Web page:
Yet there are some differences in the approach of the ACGF that may have a profound effect on external support for African governments and African development.
In a statement, the World Bank Group Board said that the ACGF will "provide targeted financial support to accelerate shared economic growth and assist in the achievement of the Millennium Development Goals that have proved difficult to attain".
The fund will be financed by a range of sources and the World Bank hopes that the governments of the various industrial countries that have pledged to increase their financial support for sub-Saharan Africa over the past year will channel their funding through the ACGF.
These all appear to be fine aspirations and new development funding is always to be welcomed, but it remains to be seen whether the ACGF will provide anything new.
One difference between the ACGF and many other World Bank funds and organisations is that money will be allocated purely as grants rather than loans.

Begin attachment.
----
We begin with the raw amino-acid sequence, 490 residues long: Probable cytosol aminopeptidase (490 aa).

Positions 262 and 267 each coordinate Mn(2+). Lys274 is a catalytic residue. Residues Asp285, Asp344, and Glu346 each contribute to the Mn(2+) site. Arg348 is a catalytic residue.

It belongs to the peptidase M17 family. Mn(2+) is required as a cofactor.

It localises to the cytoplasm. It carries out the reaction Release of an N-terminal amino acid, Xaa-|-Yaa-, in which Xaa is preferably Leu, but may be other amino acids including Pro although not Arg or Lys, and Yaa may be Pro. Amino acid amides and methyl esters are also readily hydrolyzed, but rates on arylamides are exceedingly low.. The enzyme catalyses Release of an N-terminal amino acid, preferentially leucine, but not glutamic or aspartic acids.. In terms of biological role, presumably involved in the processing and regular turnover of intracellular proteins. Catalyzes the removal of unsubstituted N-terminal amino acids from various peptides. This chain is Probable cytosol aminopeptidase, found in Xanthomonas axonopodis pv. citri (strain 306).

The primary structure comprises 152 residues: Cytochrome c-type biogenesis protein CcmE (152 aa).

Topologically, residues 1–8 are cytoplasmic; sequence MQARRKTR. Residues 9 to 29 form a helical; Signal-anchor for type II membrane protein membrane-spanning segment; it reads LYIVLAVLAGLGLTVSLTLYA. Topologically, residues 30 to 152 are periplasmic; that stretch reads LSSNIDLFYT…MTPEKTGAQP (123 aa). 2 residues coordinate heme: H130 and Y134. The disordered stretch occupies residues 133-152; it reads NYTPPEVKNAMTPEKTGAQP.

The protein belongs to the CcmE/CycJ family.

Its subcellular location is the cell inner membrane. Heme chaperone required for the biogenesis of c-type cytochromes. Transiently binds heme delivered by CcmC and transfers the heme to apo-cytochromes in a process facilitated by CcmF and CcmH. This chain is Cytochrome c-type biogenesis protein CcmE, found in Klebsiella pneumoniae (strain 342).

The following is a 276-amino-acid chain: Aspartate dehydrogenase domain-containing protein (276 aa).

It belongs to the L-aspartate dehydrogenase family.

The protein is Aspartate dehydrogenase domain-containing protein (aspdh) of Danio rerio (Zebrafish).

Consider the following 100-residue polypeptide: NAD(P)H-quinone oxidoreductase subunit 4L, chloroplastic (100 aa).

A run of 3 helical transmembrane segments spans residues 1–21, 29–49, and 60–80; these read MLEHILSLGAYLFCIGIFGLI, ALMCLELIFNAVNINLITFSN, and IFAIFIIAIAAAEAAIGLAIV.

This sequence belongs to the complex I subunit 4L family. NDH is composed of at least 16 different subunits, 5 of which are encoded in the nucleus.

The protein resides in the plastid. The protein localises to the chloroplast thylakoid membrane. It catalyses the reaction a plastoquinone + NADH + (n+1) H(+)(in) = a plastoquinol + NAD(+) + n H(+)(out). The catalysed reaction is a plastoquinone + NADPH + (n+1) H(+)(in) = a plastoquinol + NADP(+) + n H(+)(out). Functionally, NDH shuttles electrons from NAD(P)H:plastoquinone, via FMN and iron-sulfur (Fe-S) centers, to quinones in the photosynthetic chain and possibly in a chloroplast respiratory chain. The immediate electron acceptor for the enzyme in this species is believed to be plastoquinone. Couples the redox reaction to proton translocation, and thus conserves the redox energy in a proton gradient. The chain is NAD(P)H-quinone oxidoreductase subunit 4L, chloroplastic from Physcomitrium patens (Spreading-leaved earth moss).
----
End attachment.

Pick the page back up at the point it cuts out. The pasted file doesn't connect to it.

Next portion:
Another change in strategy is the ACGF policy of targeting countries on the point of economic take off or at the time of a sharp turnaround in their fortunes.
The guidelines laid down and strategy designed for the operation of the fund are significant beyond the realm of the ACGF in that they give a clear indication of broader World Bank strategy on support for Africa.
Some governments may be reluctant to channel their own development spending through the ACGF but they may adopt many of the key tenets of its approach in their criteria for supporting projects.
To fill this apparent void, a recent report by the Center for Strategic and International Studies has proposed the creation of a separate organization, the Arctic Coast Guard Forum (ACGF
), consisting initially of the eight Arctic Council states, but possibly expanding eventually to include other countries willing to contribute assets.